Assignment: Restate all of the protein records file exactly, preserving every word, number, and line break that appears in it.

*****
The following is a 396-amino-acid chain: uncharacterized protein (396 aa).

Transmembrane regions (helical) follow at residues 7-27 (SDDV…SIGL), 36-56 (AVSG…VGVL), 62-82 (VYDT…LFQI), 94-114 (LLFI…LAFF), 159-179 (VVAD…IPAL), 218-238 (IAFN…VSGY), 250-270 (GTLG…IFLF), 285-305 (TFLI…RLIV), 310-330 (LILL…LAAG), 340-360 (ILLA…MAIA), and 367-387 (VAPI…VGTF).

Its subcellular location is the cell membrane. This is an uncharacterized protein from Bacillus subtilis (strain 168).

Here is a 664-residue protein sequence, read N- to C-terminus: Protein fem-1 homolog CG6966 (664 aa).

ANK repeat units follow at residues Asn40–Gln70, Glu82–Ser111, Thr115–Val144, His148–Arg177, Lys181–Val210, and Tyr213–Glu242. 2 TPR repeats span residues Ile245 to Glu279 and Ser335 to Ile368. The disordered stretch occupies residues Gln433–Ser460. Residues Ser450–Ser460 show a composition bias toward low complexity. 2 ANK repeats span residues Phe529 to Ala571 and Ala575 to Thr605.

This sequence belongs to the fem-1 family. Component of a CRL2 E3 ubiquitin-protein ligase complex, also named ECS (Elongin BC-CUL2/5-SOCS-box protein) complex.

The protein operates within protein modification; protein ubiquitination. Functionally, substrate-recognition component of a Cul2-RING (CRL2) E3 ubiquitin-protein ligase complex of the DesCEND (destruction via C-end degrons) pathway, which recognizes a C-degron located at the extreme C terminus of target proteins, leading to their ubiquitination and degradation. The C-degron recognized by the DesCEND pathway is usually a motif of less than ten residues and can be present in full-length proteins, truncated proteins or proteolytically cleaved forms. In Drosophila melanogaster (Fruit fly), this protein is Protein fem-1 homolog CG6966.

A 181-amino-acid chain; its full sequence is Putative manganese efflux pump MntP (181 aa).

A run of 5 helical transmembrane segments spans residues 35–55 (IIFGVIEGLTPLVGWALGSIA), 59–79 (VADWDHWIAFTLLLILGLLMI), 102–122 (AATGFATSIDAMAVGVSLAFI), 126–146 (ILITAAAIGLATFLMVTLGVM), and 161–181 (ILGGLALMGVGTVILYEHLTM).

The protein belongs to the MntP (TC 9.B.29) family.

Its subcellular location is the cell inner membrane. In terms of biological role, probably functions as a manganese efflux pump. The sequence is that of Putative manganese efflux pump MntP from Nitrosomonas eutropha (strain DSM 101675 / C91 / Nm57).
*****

The following is a 396-amino-acid chain: uncharacterized protein (396 aa).

Transmembrane regions (helical) follow at residues 7-27 (SDDV…SIGL), 36-56 (AVSG…VGVL), 62-82 (VYDT…LFQI), 94-114 (LLFI…LAFF), 159-179 (VVAD…IPAL), 218-238 (IAFN…VSGY), 250-270 (GTLG…IFLF), 285-305 (TFLI…RLIV), 310-330 (LILL…LAAG), 340-360 (ILLA…MAIA), and 367-387 (VAPI…VGTF).

Its subcellular location is the cell membrane. This is an uncharacterized protein from Bacillus subtilis (strain 168).

Here is a 664-residue protein sequence, read N- to C-terminus: Protein fem-1 homolog CG6966 (664 aa).

ANK repeat units follow at residues Asn40–Gln70, Glu82–Ser111, Thr115–Val144, His148–Arg177, Lys181–Val210, and Tyr213–Glu242. 2 TPR repeats span residues Ile245 to Glu279 and Ser335 to Ile368. The disordered stretch occupies residues Gln433–Ser460. Residues Ser450–Ser460 show a composition bias toward low complexity. 2 ANK repeats span residues Phe529 to Ala571 and Ala575 to Thr605.

This sequence belongs to the fem-1 family. Component of a CRL2 E3 ubiquitin-protein ligase complex, also named ECS (Elongin BC-CUL2/5-SOCS-box protein) complex.

The protein operates within protein modification; protein ubiquitination. Functionally, substrate-recognition component of a Cul2-RING (CRL2) E3 ubiquitin-protein ligase complex of the DesCEND (destruction via C-end degrons) pathway, which recognizes a C-degron located at the extreme C terminus of target proteins, leading to their ubiquitination and degradation. The C-degron recognized by the DesCEND pathway is usually a motif of less than ten residues and can be present in full-length proteins, truncated proteins or proteolytically cleaved forms. In Drosophila melanogaster (Fruit fly), this protein is Protein fem-1 homolog CG6966.

A 181-amino-acid chain; its full sequence is Putative manganese efflux pump MntP (181 aa).

A run of 5 helical transmembrane segments spans residues 35–55 (IIFGVIEGLTPLVGWALGSIA), 59–79 (VADWDHWIAFTLLLILGLLMI), 102–122 (AATGFATSIDAMAVGVSLAFI), 126–146 (ILITAAAIGLATFLMVTLGVM), and 161–181 (ILGGLALMGVGTVILYEHLTM).

The protein belongs to the MntP (TC 9.B.29) family.

Its subcellular location is the cell inner membrane. In terms of biological role, probably functions as a manganese efflux pump. The sequence is that of Putative manganese efflux pump MntP from Nitrosomonas eutropha (strain DSM 101675 / C91 / Nm57).